Environment

In Search of a Home

Written by Swati Verma

Nal Sarovar lake in Ahmedabad once witnessed lakhs of migratory birds. But, due to a large number of tourists and human intervention, over 200 species of these birds have stopped coming to this lake. Read more.

Sitting idle at the shores of Nal Sarovar are 300 odd boatmen, a little over fifty kilometres the west of Ahmedabad. Last season they ferried tourists from one side to the other meandering through the flocks of migratory birds – a total of nearly 200 species as per a forest official on-site.

The lake has dried up completely, laying bare its cracked bed. An eerie reminder of the lost ecosystem and its livelihoods.

As per the trend, the new year would have rung hordes of tourists to the lake as lakhs of migratory birds made the natural wetland its home.

From lesser and greater flamingos to herons and white storks, white-tailed lapwing to rosy pelicans, over 200 species of bitterns and grebes travelled from their northern breeding areas, some from as far as Siberia, to the bird sanctuary every October and left only as the days became warmer in March.

Abdul bhai, a boatman tells, “During the tourist season, we usually earn Rs. 600-700 on weekdays, whereas making Rs. 1000-1500 on weekends.” Some of his family members have now moved to the city to work as daily wage labourers.

But this January, there is none – neither the swarming tourists nor the birds.

“The last time the marshes experienced a drought like this was in 2002,” said Rameshbhai, the driver, as a consolation to my disappointment of not being able to see the bird sanctuary famous for its flamingos.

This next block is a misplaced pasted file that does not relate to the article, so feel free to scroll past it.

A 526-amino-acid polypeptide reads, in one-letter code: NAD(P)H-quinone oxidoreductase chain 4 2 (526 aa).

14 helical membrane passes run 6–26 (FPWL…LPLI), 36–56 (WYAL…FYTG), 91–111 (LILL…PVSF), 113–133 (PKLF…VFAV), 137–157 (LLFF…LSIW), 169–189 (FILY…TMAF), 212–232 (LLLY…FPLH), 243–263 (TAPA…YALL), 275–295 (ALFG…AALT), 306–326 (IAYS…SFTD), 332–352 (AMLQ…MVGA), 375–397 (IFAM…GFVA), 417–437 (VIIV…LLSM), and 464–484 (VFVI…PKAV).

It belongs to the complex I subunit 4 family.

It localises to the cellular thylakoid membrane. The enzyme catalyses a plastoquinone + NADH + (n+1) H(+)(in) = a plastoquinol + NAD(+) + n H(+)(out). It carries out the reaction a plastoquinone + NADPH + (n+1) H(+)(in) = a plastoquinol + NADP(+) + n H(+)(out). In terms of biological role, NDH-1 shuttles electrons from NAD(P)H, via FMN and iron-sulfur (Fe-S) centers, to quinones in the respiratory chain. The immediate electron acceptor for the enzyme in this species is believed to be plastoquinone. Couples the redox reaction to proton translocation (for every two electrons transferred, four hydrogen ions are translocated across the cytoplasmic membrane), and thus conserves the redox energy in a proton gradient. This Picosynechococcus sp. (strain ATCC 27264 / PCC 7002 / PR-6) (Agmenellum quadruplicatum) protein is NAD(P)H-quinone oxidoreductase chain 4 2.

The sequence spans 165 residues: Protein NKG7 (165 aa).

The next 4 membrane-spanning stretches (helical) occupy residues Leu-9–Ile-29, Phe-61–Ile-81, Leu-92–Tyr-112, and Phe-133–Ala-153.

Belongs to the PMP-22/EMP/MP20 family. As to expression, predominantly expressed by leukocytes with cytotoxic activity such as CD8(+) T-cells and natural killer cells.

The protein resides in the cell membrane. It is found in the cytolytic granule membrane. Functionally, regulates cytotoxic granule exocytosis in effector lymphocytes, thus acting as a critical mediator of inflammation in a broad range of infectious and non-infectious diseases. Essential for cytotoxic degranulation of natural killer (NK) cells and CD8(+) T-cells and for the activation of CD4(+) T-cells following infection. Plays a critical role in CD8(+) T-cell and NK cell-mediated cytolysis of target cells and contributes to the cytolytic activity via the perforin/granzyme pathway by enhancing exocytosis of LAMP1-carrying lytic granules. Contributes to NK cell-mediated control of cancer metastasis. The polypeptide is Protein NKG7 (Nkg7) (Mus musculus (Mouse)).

He further added, “There is another lake not far from here that might have some birds near Kalol on our way back to Ahmedabad.”

For a little more money and a ton of my gratitude, Rameshbai drove to the Thol lake near Mehsana. This lake, however, is an unwarranted product of the construction of an irrigation tank built in 1912. It was declared the Thol Bird Sanctuary in 1988. It is now known for its flocks of flamingos and Saurus crane against picturesque landscapes.

Birds, which remain in this region, prefer this once artificial lake in Thol. Amidst the loss of livelihood and biodiversity around Nal Sarovar, there are calls from the Nauka Vihar Nalsarovar Mandali, an association of boatmen and the Sarpanch of Vekariya village to replenish the fresh-cum-brackish water wetland distributing water through the Narmada canal.

While the authorities are considering the option in lieu of restoring livelihoods in the concerned region; Ketan Tatu, the founding editor of the e-periodical Jalaplavit and a senior scientist from the University of West Virginia argues against any such unnatural replenishment of the concerned wetland. In a satirical email addressed to the “Almighty” itself, he puts:

“The wetlands created by you (i.e. natural wetlands) are destined to go through an extended period of dryness once or twice in a decade or so… God, please give insight to my folks that Nal Sarovar is a special, fresh-cum-brackish water wetland. It is not a conventional man-made waterbody, wherein waters from any external water sources can be “dumped” for satisfying recreation or economic needs of man. For satisfying such human needs, we can create an artificial reservoir.”

His observations are supported by a study conducted by the department of life science, Hemchandrachaya North Gujarat University, which concludes that the migratory birds prefer Thol over Nal Sarovar due to underlying anthropogenic pressures and increased tourism.

These activities have deterred the birds from using the wetlands and any other man-made interference may just worsen the situation.

For now, Thol remains as Nal Sarovar’s lesser-known artificial counterpart but it is pivotal in sustaining the local biodiversity. As for the local economies and livelihoods, the government needs to intervene in not just sustaining eroding livelihoods but creating new ones.

Originally published here, this story is part of the Milaap Fellowship Program.  

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Swati Verma

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